Can you help with an ID?

Denver, CO(Zone 5b)

I saw this at the Denver Botanic Gardens. That would make it hardy to around Zone 5. It is growing in a rock or alpine bed there. I believe the foliage reached 6". I don't think it was receiving full sun either.

Thumbnail by plutodrive
Calgary, AB(Zone 3b)

It would probably be best to post this on the ID forum, given that no one here has responded.

Denver, CO(Zone 5b)

I did post it on the ID Forum, naturally. However the folks there recommended that I post it here since I wasn't getting any responses over there. One person did offer a guess as some type of Senecio.

Calgary, AB(Zone 3b)

Oh, sorry. I missed that one!

EDIT: It appears the DBG is set up to answer ID queries, if you send the photo and the garden section it was in:
http://www.botanicgardens.org/content/living-collections

There is also an on-line search of their living collection... but the ease of using that relies on having some sense of what it is already.

This message was edited Jul 8, 2009 9:19 AM

Calgary, AB(Zone 3b)

Jonna, it has been ID'd by the Denver Botanic Garden as Hieracium lanatum, in the ID forum.

PS. I do love the furry leaves on H. villosum!

Denver, CO(Zone 5b)

Yes, sorry Jonna. I had forgotten I had multiple threads regarding this plant. Thanks for that link for the DBG altagardener.

Büllingen, Belgium(Zone 6b)

I love Hieracium. I have H. aurantiaca, H. pilosella, H. intybacum and H. bauhinii. Although they all have a bit furry leaves, the H. villosum is a real beauty. I will try to get seeds of that one.

Calgary, AB(Zone 3b)

Jonna, I can send you seeds of H. villosum.

Büllingen, Belgium(Zone 6b)

Altagardener, you will make me very happy with those seeds. Please have a look at my have list to see if you can find something interesting for you. If you can't find something, have a look later, I'll be adding seeds every week.
Jonna

Denver, CO(Zone 5b)

I was at the Denver Botanic Gardens today and I found another Hieracium species you guys might find interesting. The ID stated on the sign is Hieracium tardans, Asteraceae, Switzerland. However, I am not so sure that it is a valid species. It is listed on ZipcodeZoo but isn't recognized by USDA's GRIN.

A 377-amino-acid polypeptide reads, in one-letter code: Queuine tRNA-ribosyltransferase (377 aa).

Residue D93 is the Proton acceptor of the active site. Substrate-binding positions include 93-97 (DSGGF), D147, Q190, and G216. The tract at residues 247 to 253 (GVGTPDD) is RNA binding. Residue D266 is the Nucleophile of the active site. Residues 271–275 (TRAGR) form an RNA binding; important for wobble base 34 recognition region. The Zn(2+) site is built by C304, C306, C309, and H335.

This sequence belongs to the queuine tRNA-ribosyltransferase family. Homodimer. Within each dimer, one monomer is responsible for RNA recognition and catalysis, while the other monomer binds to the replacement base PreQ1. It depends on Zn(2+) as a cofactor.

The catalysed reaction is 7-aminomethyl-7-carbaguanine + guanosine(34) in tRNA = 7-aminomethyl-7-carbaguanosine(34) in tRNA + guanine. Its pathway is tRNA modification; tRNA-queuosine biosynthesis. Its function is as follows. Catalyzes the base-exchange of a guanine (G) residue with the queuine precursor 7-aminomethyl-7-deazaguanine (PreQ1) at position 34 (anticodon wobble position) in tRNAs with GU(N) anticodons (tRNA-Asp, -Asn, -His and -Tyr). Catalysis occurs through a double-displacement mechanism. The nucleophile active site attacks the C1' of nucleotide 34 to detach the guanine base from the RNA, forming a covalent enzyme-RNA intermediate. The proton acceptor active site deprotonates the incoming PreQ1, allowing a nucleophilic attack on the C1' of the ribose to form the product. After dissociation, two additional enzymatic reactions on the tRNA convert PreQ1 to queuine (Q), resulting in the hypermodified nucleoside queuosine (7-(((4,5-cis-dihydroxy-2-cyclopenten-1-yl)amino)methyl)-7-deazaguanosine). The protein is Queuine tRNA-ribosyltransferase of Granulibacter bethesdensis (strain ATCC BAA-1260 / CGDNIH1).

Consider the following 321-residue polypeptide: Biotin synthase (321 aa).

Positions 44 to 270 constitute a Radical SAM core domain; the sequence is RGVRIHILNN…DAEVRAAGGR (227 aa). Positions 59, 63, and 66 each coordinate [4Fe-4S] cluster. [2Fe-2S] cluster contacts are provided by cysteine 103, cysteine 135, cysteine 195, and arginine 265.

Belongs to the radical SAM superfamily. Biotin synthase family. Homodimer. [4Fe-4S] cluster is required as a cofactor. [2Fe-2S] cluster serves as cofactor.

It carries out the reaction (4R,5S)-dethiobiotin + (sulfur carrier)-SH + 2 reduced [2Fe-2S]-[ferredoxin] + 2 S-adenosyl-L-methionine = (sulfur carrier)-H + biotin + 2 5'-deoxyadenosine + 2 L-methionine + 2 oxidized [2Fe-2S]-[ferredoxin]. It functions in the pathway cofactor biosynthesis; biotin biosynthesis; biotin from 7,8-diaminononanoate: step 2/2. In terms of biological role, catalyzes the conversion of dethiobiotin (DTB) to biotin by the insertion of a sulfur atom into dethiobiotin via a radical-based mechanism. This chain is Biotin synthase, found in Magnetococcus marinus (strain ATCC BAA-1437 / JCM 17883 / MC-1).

I took a couple of photos which are not good at all but I think you will get a general idea of how they look. The leaves form an attractive mat.

Thumbnail by plutodrive
Denver, CO(Zone 5b)

Here is the other photo. I was tempted to collect seeds but didn't.

Thumbnail by plutodrive
Büllingen, Belgium(Zone 6b)

That's also a beautiful one. Why didn't you collect the seeds?

Denver, CO(Zone 5b)

Hi Jonna, I saw that at the botanic garden and wasn't sure if it was proper etiquette to pick seeds from their plants.

Saint Bonifacius, MN(Zone 4a)

GRIN is not a complete botanical listing, nor does it claim to be. It is mainly agricultural plants, so I would never expect Hieracium to be included.

Gathering seed from botanical gardens is most likely forbidden without special permission. That said, some places might simply say "go ahead". Others may want you to give them a list of everything you harvest. It just depends on the individual gardens. The DBG does harvest a lot of seed from their rock gardens, and distributes them via several rock garden societies and other botanical gardens, etc. throughout the world.

This message was edited Jul 23, 2009 2:31 AM

Denver, CO(Zone 5b)

What references do you use for identification purposes? There are a number of Hieracium species listed in GRIN but not as many listed in USDA's NRCS. http://plants.usda.gov/java/nameSearch?keywordquery=Hieracium+&mode=sciname&submit.x=0&submit.y=0 Would you consider that to be a complete botanical listing?

Saint Bonifacius, MN(Zone 4a)

I always assumed (correct me if I am wrong) that the USDA data base was only for what grows in the US natively or as an alien, since mapping is only for the US.

Frankly, I don't think any one site can be completely complete. Names are constantly changing, and there are always debates as to the validity of certain latin names and whether they warrant species/subspecies/variety/etc. status. I guess my favorite is zipcode zoo for that, since it is quite user friendly, and includes many footnotes in the chronology of naming the particular plant.

For identification, boy, I use many sources, and sometimes I still get no answers. I might look and see if it is listed or can be keyed in the eflora.org sites. I have many bookmarks for genus sites (although once again none are all encompassing), like penstemon, crocus, fritillaria, Lilium, saxifraga, sedums, etc. Maybe we should start a new thread regarding this, and probably best on the ID forum?

Denver, CO(Zone 5b)

Thank you Leftwood, I have been searching many sites as well.Sites for wildflowers, sedums, South African plants, certain nurseries, etc.

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